Snowstorm

Finding A Neighbor In A Storm

Amidst all of the bad press that Atlanta got this week, maybe you missed the good. And that is that Atlanta residents are among the most neighborly. While our elected officials couldn’t grasp what to do, the residents did. Retailers opened their doors to offer respite to weary drivers that had been on the road going nowhere for hours. Neighbors opened their homes to strangers providing warm shelter and a place to sleep until they could return to their own homes. Others helped push vehicles up hills, pick up children stranded at schools, and provide updates and information on social media.

We get to change our elected officials every time their term is up, but we don’t always get a say on who our neighbors are. But it appears that we are better at selecting neighborhoods than politicians. Because when all is said and done, our neighbors were there for us online and in real life.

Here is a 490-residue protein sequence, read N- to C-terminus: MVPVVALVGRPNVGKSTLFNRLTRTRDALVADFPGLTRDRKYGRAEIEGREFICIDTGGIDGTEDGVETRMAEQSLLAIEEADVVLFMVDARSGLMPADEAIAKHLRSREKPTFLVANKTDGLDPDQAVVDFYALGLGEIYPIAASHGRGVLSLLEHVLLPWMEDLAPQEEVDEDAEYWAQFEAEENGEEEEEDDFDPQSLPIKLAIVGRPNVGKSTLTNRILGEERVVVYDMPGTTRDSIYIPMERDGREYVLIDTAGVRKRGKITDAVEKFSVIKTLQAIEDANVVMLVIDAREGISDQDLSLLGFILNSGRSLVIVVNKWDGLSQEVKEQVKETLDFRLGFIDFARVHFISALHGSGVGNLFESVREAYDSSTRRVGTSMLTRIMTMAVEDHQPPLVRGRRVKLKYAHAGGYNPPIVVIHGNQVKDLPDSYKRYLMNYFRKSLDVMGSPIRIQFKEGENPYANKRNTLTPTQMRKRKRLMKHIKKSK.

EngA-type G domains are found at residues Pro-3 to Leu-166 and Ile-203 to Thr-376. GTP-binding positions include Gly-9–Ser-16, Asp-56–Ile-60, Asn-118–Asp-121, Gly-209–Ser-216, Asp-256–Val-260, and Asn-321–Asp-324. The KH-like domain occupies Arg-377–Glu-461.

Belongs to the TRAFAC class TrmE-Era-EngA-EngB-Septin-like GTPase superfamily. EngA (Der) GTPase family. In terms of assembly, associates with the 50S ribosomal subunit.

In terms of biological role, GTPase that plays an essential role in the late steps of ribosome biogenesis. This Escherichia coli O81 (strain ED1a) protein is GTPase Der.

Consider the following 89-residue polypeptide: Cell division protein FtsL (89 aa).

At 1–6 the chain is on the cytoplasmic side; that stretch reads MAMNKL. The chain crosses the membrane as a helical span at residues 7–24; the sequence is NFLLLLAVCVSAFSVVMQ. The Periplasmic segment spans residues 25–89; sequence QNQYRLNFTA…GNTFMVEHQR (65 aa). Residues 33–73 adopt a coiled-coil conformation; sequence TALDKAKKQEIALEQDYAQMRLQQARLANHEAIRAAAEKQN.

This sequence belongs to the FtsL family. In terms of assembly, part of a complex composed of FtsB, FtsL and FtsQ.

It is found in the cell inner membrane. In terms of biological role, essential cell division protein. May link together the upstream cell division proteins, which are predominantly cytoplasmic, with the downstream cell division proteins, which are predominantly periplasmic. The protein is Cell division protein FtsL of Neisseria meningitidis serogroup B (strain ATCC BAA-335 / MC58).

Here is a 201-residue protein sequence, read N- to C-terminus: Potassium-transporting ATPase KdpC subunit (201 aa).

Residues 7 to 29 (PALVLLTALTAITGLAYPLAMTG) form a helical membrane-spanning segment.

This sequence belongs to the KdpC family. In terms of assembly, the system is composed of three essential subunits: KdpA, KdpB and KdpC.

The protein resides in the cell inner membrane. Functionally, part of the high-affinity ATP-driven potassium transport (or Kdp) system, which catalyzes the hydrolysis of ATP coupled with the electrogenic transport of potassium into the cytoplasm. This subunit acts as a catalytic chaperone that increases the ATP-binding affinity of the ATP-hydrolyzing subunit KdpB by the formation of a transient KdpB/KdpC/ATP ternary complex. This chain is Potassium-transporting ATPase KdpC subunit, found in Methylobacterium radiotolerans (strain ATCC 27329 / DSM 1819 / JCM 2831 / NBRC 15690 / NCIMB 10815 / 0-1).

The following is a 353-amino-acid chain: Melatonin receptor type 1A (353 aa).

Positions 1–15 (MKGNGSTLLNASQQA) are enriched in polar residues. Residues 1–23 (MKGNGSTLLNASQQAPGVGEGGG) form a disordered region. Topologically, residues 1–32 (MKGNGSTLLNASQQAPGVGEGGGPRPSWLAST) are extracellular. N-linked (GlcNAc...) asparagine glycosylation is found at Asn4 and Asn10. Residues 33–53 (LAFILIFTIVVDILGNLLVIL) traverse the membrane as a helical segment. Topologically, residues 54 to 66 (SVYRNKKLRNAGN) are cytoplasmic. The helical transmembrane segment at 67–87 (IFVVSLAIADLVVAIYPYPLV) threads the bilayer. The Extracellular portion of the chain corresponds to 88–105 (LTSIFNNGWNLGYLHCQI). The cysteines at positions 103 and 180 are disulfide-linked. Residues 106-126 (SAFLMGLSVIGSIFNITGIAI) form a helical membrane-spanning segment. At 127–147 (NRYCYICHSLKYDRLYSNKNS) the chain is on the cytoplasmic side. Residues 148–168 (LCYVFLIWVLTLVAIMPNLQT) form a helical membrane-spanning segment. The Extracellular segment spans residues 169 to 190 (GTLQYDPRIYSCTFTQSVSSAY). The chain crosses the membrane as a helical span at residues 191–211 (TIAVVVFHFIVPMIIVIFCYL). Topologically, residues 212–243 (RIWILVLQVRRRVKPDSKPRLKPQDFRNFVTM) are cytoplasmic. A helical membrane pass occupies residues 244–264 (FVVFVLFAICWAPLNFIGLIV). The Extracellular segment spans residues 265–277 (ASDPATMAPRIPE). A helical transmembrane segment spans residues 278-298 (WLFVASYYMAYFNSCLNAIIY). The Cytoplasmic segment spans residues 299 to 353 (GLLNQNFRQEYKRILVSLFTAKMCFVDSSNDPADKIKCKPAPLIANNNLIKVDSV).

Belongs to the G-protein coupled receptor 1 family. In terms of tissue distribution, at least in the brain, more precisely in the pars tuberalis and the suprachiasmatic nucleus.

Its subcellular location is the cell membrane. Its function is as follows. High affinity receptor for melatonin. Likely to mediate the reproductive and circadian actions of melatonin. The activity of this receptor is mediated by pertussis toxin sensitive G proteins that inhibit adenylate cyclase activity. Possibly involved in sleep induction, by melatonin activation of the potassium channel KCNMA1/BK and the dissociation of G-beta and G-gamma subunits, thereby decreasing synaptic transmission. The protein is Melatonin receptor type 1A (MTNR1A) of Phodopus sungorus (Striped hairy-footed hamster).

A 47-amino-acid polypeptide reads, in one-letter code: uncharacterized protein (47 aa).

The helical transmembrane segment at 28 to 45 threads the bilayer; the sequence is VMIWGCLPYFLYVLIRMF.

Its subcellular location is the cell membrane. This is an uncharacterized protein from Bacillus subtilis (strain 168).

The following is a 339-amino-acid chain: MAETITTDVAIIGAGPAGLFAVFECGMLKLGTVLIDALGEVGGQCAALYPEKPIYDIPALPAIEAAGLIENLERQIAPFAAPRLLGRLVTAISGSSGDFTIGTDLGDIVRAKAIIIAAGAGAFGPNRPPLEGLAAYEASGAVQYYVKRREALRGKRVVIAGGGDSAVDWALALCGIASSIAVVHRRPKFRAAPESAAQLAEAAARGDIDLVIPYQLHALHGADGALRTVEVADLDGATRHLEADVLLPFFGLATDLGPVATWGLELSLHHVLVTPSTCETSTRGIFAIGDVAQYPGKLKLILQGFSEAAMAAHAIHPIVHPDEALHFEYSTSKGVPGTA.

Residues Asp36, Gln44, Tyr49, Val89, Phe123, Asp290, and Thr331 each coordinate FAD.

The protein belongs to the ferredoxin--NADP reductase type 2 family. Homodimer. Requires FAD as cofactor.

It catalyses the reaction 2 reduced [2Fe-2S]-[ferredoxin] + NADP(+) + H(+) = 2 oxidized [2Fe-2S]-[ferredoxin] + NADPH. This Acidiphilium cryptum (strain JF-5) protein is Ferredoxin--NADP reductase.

New friendships were formed during the Atlanta storm that will last far longer than the memory of what happened here. And while many would think that the stranded travelers would spend the evening complaining, they did not. They shared their stories, listening and yes, laughing, about what they had been through.

So what was different this time? Much like the #ATLFLOOD a few years ago, we now have social media. We have community Facebook pages and Twitter. Faster than the media stations can update the public, residents already know what is going on. They found out from their neighbors. Some residents were able to get home with the help of their navigation system offering new routes around the traffic. Other residents were able to stay in touch with their family and friends via their smartphones.

Technology has enabled us to “weather” the storms, but so have our neighbors.

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